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A strange, short journey through Shein’s world

A strange, short journey through Shein’s world


The fast fashion brand has been trying to drop the secrecy around its business model and supply chain. After a recent pop-up event in New York City, I was left with more questions than answers.

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A shimmery silver fringe curtain separates the entry of the Shein pop up event from the products.
Photo by Amelia Holowaty Krales / The Verge

The Shein pop-up store in New York this month resembled the e-commerce giant’s website, except picture-perfect. Neutral-toned clothing hung on neat racks, next to party dresses that cost less than the cocktail you might drink while wearing them. Bargain-priced wall art and other home decor created a fantasy of living somewhere chic and stylish, without spending thousands. Like the Shein haul videos that go viral online, the pop-up store sold not just physical items, but also a vision: shoppers could have everything they wanted, and Shein could deliver it for cheap.

Shein, a retail behemoth that has reportedly been eyeing a $90 billion valuation in a US IPO, has big plans beyond living on our phone screens — the company wants shoppers to experience its products in real life. At the same time, lawmakers, human rights groups, and consumers have criticized everything from the company’s supply chain and working conditions to its copycat designs originating from independent artists. Shein’s future in the US depends on its ability to pull back the curtain on a business that has been highly secretive in the past. A splashy pop-up is one way to reach shoppers directly, give them free stuff, and have them come to their own conclusion about a company that has been plagued with bad PR, including a messy influencer trip aimed at dispelling these critiques.

But if the pop-up was supposed to help demonstrate Shein’s newfound transparency and openness, it may have only reinforced the brand’s existing image: quick, cheap, and not quite as it seems.

A pink walled room sits in the basement level of Forever 21. Right above where the wall ends, a woman is descending the escalator, looking into the pop-up space.
The Shein pop-up focused primarily on home goods — everything is for sale on Shein.

The ultra fast fashion brand is everywhere online but has had limited in-person presence, with no network of standalone shops or stockists. All that could change under a new deal struck this August between Forever 21 and Shein, bringing together the poster child of the first wave of fast fashion with its newer, faster, and even cheaper replacement.

In August, Shein announced it had acquired a third of the fashion conglomerate SPARC Group, which owns, among other brands, Forever 21. In return, SPARC Group would take a minority stake in Shein.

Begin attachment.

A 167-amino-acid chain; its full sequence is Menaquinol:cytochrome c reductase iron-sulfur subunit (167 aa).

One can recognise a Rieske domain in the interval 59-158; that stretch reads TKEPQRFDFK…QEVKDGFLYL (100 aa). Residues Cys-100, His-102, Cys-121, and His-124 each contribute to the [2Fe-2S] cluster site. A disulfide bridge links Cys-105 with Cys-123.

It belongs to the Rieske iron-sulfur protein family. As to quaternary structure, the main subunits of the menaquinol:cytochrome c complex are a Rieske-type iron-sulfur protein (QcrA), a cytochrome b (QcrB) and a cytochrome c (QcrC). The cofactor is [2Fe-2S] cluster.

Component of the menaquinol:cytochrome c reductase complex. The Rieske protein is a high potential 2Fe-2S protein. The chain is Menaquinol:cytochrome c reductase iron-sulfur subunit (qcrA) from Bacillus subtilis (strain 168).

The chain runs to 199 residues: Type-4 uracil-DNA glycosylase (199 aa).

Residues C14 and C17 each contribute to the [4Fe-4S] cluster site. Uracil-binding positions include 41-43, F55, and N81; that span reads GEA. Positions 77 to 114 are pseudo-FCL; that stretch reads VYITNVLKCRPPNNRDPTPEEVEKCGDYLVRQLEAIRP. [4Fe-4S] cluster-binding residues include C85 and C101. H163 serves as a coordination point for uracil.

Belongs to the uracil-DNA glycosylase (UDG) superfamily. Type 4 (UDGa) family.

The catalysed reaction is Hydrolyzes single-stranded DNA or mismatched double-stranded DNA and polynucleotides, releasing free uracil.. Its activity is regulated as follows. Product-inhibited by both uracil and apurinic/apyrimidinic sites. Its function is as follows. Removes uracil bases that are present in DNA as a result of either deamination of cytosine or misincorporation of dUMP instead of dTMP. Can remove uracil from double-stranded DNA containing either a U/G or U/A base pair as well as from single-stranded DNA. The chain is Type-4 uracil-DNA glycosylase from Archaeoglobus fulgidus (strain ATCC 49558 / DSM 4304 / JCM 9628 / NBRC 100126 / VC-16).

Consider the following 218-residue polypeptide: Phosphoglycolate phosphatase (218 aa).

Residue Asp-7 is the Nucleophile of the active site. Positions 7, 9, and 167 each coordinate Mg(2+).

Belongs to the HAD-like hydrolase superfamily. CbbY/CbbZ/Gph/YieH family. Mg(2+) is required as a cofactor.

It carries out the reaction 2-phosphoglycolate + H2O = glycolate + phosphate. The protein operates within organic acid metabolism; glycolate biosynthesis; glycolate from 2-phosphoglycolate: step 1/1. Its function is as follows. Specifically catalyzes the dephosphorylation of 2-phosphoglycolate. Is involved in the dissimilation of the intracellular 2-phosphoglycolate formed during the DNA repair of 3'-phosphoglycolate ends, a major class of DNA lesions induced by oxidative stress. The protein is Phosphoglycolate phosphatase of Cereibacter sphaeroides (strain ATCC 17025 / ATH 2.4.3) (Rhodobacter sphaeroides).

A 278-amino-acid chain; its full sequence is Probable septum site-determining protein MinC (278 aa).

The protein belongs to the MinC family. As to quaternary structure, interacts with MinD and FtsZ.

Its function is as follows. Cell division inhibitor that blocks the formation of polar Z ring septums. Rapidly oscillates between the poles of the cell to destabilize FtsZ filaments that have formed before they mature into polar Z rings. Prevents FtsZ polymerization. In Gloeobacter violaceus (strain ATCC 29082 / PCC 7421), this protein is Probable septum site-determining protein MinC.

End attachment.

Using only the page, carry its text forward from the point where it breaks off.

It was something of an unholy matrimony — Shein’s online-first, data-driven supply chain model is part of what has eroded the cheap and quick format popularized by Forever 21 two decades ago. In 2019, Forever 21 filed for bankruptcy and closed hundreds of stores. Now, Forever 21 is hosting Shein pop-ups, and the two brands recently announced a collaborative line of apparel.

At the colossal multilevel Times Square Forever 21 store, Shein had overtaken the entire basement level to create a curated “experience,” offering fans freebies and food, plus an opportunity to shop the brand’s products in a traditional retail environment.

The New York City event was the first time Shein has focused on its expanding home goods category. Before customers see a single bodycon gown or puffer jacket, they must walk through a maze of staged rooms spanning the enormous basement-floor store. There’s a dining room with bubblegum pink walls, parquet flooring lined with a fuzzy gray rug, and architectural white chairs. In another room, a long dining room table is set to welcome imaginary guests to a holiday meal, complete with plates, bowls, and candles. Just about everything is for sale on Shein.

The Shein Times Square event was in a large, staged home constructed inside Forever 21. The walls are pink, with a mirror hanging that reads, “GLAM VIBES ONLY.”
A constructed dining room featuring Shein products like dishes, decorations, and furniture. One shopper is walking through the space, looking at her phone.

Like Shein’s dirt-cheap clothing and accessories, much of the home goods for sale online feel similarly uncanny, like someone generated 10,000 product ideas and slapped a price on them. The bizarre, seemingly random pricing coupled with the truly perplexing product offering give it a Temu-like energy — where tube caps designed to look like a dog is shitting toothpaste ($2.60) are sold next to chicken drumstick-shaped smoking pipes ($4.30).  The pricing is one of the company’s main draws for consumers.